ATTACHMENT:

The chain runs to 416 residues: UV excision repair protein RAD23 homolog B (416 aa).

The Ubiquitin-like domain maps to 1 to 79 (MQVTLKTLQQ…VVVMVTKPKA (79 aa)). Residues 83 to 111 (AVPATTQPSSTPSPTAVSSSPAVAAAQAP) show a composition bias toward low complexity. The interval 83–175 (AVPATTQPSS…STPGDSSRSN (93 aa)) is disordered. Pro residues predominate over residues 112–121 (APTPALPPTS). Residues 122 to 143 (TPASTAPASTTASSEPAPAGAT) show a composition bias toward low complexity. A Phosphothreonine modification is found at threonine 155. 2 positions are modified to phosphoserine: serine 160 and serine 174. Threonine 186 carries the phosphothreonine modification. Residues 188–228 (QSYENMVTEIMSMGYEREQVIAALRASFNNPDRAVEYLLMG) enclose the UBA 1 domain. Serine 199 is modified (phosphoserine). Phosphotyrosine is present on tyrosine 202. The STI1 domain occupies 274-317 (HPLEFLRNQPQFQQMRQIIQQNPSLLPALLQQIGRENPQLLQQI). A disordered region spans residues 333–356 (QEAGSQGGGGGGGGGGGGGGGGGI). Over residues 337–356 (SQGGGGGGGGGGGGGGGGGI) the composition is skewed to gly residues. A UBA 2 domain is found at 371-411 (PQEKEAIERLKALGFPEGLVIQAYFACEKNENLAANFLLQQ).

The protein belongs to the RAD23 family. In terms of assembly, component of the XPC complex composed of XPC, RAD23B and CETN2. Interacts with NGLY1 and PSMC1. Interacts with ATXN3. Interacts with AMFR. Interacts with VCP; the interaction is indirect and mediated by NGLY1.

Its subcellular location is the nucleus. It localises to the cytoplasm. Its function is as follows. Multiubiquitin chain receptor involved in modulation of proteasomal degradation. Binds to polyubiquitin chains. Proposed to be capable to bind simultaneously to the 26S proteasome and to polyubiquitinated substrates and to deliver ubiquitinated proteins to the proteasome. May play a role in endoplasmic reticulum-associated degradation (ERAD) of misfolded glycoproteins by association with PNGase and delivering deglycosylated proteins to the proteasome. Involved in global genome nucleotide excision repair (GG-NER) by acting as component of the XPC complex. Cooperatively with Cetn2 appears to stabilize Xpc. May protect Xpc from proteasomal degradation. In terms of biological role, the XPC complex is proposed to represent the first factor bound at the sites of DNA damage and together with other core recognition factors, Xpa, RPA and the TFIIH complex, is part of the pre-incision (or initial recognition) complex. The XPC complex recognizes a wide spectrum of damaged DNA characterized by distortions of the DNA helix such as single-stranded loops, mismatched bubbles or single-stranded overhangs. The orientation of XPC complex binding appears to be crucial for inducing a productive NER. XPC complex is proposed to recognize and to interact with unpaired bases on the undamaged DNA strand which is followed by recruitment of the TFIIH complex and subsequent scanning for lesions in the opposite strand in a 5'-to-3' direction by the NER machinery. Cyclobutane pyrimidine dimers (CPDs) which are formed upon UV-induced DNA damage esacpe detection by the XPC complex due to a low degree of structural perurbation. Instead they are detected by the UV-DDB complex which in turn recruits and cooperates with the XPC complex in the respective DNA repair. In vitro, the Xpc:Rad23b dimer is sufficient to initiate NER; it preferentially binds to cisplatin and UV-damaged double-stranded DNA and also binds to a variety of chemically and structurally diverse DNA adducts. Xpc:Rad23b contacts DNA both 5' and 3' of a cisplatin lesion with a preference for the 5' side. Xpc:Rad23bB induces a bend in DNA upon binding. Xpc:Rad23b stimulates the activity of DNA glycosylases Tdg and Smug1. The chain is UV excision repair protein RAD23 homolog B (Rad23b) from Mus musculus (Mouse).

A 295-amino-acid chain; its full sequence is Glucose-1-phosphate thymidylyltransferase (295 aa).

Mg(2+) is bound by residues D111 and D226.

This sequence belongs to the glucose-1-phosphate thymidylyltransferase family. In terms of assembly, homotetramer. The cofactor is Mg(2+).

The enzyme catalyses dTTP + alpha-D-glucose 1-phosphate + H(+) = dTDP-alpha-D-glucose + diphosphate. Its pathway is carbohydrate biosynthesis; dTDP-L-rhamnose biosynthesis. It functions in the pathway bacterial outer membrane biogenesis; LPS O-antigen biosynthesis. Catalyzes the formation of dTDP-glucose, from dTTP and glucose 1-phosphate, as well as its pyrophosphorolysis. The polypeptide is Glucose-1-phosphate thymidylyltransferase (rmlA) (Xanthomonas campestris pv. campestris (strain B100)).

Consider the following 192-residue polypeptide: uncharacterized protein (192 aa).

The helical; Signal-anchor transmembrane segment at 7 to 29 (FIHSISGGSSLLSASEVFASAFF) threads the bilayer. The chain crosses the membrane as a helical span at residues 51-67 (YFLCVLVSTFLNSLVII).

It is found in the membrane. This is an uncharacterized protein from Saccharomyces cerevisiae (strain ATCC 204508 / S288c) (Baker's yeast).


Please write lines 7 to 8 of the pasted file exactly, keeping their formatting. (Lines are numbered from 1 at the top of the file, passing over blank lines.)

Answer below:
This sequence belongs to the glucose-1-phosphate thymidylyltransferase family. In terms of assembly, homotetramer. The cofactor is Mg(2+).

The enzyme catalyses dTTP + alpha-D-glucose 1-phosphate + H(+) = dTDP-alpha-D-glucose + diphosphate. Its pathway is carbohydrate biosynthesis; dTDP-L-rhamnose biosynthesis. It functions in the pathway bacterial outer membrane biogenesis; LPS O-antigen biosynthesis. Catalyzes the formation of dTDP-glucose, from dTTP and glucose 1-phosphate, as well as its pyrophosphorolysis. The polypeptide is Glucose-1-phosphate thymidylyltransferase (rmlA) (Xanthomonas campestris pv. campestris (strain B100)).